Les infections à streptocoques peuvent être des déclencheurs environnementaux de la narcolepsie.


samedi 19 septembre 2009 par Marcel Rousseau

commentaires en français avant abstract en anglais

L’article d’Emmanuel Mignot (& coll.) démontre qu’une infection à streptocoque peut être un déclencheur environnemental significatif dans la narcolepsie, en partant de l’hypothèse que cette pathologie a une origine auto-immune.

Le pouvoir pathogène des streptocoques peut donner des angines rouges, des infections cutanées (impétigo), des abcès, des infections broncho-pulmonaires... Ces angines peuvent être associées à la scarlatine et évoluer vers des complications comme le rhumatisme articulaire aigu (RAA).

Elevated anti-streptococcal antibodies in patients with recent narcolepsy onset.

STUDY OBJECTIVES :

Narcolepsy-cataplexy has long been thought to have an autoimmune origin. Although susceptibility to narcolepsy, like many autoimmune conditions, is largely genetically determined, environmental factors are involved based on the high discordance rate (approximately 75%) of monozygotic twins. This study evaluated whether Streptococcus pyogenes and Helicobacter pylori infections are triggers for narcolepsy. DESIGN : Retrospective, case-control.

SETTING :

Sleep centers of general hospitals. PARTICIPANTS : 200 patients with narcolepsy/hypocretin deficiency, with a primary focus on recent onset cases and 200 age-matched healthy controls. All patients were DQB1*0602 positive with low CSF hypocretin-1 or had clear-cut cataplexy.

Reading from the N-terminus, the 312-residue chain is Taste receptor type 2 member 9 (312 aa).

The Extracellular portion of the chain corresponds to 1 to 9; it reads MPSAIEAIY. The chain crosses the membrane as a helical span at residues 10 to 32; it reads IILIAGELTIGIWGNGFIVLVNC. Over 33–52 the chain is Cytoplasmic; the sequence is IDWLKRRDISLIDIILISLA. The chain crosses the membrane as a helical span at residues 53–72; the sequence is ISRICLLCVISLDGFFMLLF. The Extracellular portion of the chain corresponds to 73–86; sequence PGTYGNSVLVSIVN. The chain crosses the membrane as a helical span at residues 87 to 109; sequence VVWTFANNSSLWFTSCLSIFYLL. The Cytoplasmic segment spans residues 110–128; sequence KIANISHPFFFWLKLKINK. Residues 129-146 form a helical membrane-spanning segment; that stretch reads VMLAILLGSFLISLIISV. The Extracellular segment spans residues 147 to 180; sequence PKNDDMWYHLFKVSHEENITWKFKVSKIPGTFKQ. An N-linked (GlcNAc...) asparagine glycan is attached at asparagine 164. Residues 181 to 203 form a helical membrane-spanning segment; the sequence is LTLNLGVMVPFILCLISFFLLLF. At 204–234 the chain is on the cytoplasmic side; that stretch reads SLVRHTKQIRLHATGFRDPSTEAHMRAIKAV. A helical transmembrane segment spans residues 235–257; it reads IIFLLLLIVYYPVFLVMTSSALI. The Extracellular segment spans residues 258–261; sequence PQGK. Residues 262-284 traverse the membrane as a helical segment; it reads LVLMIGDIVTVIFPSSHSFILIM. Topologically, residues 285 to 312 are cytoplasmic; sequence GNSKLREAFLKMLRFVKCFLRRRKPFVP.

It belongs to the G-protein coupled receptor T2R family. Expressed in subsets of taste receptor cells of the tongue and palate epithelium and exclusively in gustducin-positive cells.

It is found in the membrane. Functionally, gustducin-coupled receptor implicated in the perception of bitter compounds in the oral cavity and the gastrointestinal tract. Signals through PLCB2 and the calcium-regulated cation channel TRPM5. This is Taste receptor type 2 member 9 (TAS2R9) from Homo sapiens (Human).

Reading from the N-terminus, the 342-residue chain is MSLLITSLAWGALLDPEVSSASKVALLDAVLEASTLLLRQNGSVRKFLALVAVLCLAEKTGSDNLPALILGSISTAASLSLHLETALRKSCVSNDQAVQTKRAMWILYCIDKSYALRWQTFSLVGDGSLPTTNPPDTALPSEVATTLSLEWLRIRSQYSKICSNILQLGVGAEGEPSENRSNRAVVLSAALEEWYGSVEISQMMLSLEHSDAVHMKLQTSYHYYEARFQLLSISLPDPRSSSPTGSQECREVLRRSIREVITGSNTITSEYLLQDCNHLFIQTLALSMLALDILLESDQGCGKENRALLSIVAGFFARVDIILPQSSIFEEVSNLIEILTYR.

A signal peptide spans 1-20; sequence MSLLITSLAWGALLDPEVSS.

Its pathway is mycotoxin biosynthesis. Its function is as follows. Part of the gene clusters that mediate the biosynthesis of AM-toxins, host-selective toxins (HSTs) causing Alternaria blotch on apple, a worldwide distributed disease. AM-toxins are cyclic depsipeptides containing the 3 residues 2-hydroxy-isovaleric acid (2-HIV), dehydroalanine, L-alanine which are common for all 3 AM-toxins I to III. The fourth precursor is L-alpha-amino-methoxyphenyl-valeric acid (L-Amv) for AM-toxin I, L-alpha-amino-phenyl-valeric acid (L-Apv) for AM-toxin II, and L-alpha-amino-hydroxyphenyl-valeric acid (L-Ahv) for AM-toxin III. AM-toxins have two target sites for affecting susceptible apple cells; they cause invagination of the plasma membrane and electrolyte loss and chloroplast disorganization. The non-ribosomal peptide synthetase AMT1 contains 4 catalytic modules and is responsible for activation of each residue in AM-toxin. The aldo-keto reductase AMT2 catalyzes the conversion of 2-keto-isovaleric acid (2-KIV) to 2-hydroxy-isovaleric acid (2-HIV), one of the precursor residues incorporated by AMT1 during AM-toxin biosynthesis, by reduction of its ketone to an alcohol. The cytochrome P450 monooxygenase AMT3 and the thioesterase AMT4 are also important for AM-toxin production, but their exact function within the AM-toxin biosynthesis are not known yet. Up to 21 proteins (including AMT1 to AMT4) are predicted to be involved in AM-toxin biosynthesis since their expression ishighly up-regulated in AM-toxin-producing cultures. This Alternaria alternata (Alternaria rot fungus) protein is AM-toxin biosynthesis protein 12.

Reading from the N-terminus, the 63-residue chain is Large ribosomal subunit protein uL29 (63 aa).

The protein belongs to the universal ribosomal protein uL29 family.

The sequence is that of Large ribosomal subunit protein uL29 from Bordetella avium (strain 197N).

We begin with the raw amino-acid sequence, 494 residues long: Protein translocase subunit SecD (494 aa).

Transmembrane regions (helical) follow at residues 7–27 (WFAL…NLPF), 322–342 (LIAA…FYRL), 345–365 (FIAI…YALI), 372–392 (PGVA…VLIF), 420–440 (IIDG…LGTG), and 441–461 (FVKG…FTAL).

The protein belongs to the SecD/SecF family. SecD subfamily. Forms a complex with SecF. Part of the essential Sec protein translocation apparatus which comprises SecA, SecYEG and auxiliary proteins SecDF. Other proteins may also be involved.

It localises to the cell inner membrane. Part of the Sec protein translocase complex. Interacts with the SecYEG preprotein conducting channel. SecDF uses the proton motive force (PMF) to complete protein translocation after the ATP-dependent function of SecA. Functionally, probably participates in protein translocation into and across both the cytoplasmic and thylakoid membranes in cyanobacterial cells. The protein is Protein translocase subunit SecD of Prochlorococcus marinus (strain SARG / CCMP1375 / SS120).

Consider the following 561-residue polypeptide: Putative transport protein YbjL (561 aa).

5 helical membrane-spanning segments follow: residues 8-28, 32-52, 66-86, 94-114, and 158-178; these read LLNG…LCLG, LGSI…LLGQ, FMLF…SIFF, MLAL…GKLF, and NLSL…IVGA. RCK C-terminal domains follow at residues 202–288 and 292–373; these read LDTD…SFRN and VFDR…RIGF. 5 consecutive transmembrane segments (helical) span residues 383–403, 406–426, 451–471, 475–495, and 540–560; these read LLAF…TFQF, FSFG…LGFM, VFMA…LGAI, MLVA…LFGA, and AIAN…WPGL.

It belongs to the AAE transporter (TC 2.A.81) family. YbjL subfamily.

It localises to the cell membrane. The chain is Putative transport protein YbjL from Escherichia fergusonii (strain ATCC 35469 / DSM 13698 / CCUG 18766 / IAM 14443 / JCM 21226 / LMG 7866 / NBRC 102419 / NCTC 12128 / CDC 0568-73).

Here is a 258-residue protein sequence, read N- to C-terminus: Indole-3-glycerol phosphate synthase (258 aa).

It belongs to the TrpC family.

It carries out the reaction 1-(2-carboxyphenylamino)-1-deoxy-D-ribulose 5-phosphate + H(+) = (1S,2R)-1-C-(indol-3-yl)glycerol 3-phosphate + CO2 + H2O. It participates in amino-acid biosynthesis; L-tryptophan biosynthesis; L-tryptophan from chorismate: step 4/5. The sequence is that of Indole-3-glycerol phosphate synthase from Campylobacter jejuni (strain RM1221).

MEASUREMENTS AND RESULTS :

Participants were tested for markers of immune response to beta hemolytic streptococcus (anti-streptolysin O [ASO] ; anti DNAse B [ADB]) and Helicobacter pylori [Anti Hp IgG], two bacterial infections known to trigger autoimmunity. A general inflammatory marker, C-reactive protein (CRP), was also studied. When compared to controls, ASO and ADB titers were highest close to narcolepsy onset, and decreased with disease duration. For example, ASO > or = 200 IU (ADB > or = 480 IU) were found in 51% (45%) of 67 patients within 3 years of onset, compared to 19% (17%) of 67 age matched controls (OR = 4.3 [OR = 4.1], P < 0.0005) or 20% (15%) of 69 patients with long-standing disease (OR = 4.0 [OR = 4.8], P < 0.0005]. CRP (mean values) and Anti Hp IgG (% positive) did not differ from controls.

CONCLUSIONS :

Streptococcal infections are probably a significant environmental trigger for narcolepsy.

Sur le Web: cliquez pour lire cet abstract sur pubmed
auteurs : ARAN A, LIN L, NEVSIMALOVA S, PLAZZI G, HONG SC, WEINER K, ZEITZER J, MIGNOT E. Sleep 2009 ;32(8):979-83. Center for Sleep Sciences and Department of Psychiatry, Stanford University School of Medicine, Palo Alto, CA 94304, USA
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